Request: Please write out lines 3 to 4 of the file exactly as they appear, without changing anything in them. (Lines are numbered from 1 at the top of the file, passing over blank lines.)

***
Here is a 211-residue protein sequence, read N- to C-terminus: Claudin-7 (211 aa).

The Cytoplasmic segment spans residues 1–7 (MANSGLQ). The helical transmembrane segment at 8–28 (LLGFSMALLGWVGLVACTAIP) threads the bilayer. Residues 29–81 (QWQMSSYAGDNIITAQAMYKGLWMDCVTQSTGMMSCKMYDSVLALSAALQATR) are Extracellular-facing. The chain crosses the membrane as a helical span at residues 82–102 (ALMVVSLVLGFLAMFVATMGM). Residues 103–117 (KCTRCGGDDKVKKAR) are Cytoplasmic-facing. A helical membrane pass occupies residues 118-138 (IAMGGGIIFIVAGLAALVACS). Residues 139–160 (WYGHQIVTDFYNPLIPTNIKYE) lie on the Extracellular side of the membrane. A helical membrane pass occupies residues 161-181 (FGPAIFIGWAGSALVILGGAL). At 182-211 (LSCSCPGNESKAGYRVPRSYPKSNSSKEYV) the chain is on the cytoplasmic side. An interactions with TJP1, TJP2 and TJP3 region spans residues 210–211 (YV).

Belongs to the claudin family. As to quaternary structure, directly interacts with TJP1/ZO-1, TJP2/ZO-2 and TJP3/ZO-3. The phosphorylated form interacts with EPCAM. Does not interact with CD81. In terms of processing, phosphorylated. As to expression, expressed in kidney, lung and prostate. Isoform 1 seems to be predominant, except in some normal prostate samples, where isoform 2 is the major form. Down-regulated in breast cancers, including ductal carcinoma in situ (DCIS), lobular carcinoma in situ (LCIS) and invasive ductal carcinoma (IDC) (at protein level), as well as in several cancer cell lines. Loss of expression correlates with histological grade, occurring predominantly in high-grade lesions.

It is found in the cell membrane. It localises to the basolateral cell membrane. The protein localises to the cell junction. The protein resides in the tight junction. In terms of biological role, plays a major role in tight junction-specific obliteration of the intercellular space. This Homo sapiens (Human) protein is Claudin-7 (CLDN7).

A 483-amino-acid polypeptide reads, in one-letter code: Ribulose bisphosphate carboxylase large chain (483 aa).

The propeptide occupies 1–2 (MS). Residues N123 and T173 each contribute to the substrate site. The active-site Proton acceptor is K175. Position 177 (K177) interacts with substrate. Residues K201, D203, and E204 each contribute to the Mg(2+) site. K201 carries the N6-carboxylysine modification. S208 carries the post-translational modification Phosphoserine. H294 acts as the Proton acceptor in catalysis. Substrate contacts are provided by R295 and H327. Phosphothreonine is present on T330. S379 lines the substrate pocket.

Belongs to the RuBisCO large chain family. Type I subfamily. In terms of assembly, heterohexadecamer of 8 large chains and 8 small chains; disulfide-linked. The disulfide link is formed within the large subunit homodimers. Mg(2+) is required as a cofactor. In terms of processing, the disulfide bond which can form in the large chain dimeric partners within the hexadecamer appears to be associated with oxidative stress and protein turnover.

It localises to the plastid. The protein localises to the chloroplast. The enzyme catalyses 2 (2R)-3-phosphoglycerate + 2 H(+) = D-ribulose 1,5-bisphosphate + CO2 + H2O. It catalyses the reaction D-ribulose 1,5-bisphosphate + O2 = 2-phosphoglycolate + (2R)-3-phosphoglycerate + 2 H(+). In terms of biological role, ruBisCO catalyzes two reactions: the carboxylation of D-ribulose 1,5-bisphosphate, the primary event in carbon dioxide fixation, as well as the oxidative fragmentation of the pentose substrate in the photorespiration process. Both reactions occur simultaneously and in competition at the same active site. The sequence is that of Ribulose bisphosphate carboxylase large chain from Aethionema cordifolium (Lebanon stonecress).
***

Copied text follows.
Belongs to the claudin family. As to quaternary structure, directly interacts with TJP1/ZO-1, TJP2/ZO-2 and TJP3/ZO-3. The phosphorylated form interacts with EPCAM. Does not interact with CD81. In terms of processing, phosphorylated. As to expression, expressed in kidney, lung and prostate. Isoform 1 seems to be predominant, except in some normal prostate samples, where isoform 2 is the major form. Down-regulated in breast cancers, including ductal carcinoma in situ (DCIS), lobular carcinoma in situ (LCIS) and invasive ductal carcinoma (IDC) (at protein level), as well as in several cancer cell lines. Loss of expression correlates with histological grade, occurring predominantly in high-grade lesions.

It is found in the cell membrane. It localises to the basolateral cell membrane. The protein localises to the cell junction. The protein resides in the tight junction. In terms of biological role, plays a major role in tight junction-specific obliteration of the intercellular space. This Homo sapiens (Human) protein is Claudin-7 (CLDN7).